There's the fake populism, that poses as an attack on the smug "elite" of university professors, although the actual point of the whole enterprise is to take credit away from William Shakespeare and give it to someone more elite. (And for the record, I'm not asking you to take my word for any of this because I have a Ph.D. I'm simply pointing out that there's a whole pile of evidence that you could check out yourself.) Part of the point, as always, is that middle-class professionals are to be attacked when they don't serve the super-elite agenda, like those greedy, lying climate scientists.

    There's the false-equivalence press coverage, with the "on-the-one-hand" lead-in, which makes each "side" of any controversy sound equally plausible even when one of those sides has, basically, nothing.

    There's the paranoid shifting of the burden of proof, so that questioners demand proof that there is not a conspiracy instead of offering any proof that there might be. Can you prove that when people said "William Shakespeare" they didn't mean someone else? Can you prove that George Soros isn't behind this?

    And, of course, there's the character assassination. The historical William Shakespeare can't just be presented as a middle-class man of middling education. He has to be a completely illiterate and unprincipled buffoon. (It always blows my mind that these conspiracy theories portray Elizabethan actors, who typically performed six different plays a week and tended to have two or three dozen roles in their head at a time, as unable to read. How the hell would they learn their parts?) Anyone who's not in the 1% must be lazy, stupid, and so forth. Because meritocracy, of course, is for the lazy.

    Because of that, the historical inaccuracy that most enraged me about Anonymous had nothing to do with Shakespeare. It had to do with the Essex Rebellion, an actual (documented) historical event that took place in 1601. The glamorous Earl of Essex, the Earl of Southampton, and a bunch of other aristos decided to have a coup against Elizabeth. They paid Shakespeare's acting company to put on his Richard II, which is about deposing an English monarch, before the balloon went up. (Emmerich's movie gets the play wrong, but never mind.) The idea was that the people of London would rally to Essex's cause.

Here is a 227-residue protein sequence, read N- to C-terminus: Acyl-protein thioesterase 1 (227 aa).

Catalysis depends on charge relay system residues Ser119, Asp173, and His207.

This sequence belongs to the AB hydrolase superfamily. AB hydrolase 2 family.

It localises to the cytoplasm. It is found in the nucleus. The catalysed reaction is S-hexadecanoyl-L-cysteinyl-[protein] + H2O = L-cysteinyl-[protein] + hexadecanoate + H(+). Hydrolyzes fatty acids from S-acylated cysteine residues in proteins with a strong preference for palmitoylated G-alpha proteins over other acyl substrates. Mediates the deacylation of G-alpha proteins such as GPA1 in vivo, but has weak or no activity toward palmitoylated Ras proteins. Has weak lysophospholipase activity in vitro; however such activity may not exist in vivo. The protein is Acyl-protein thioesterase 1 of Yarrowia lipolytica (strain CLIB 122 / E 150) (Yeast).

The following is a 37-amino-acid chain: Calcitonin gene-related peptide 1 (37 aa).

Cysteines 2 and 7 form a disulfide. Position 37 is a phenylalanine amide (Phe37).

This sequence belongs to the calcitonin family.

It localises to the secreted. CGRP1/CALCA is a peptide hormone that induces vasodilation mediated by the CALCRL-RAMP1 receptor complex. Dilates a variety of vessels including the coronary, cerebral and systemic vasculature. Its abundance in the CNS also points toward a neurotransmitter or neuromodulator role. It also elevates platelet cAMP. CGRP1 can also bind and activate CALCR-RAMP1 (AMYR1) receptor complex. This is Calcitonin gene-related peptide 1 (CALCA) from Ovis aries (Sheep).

And in Emmerich's movie, that's what happens. The common people get so moved by watching a Shakespeare play that they charge across London Bridge as a mob, hoping to put the Earl of Essex on the English throne. (In Emmerich's movie Essex is secretly Elizabeth's son, as are Southampton, Oxford, and heaven knows who else. Can you prove they weren't?) And then Elizabeth's soldiers massacre them with cannon, on London Bridge.

    That is a lie. No one rallied to Essex. No force was used against the citizens who rallied to his side, because none of them did. Angry crowds had formed in London before, and they would again, but no one ran into the streets to fight for the right of an over-entitled aristocrat to get even more of his way. Essex was in fact counting on the public to rally behind him. They did not. His revolt was over before the afternoon was.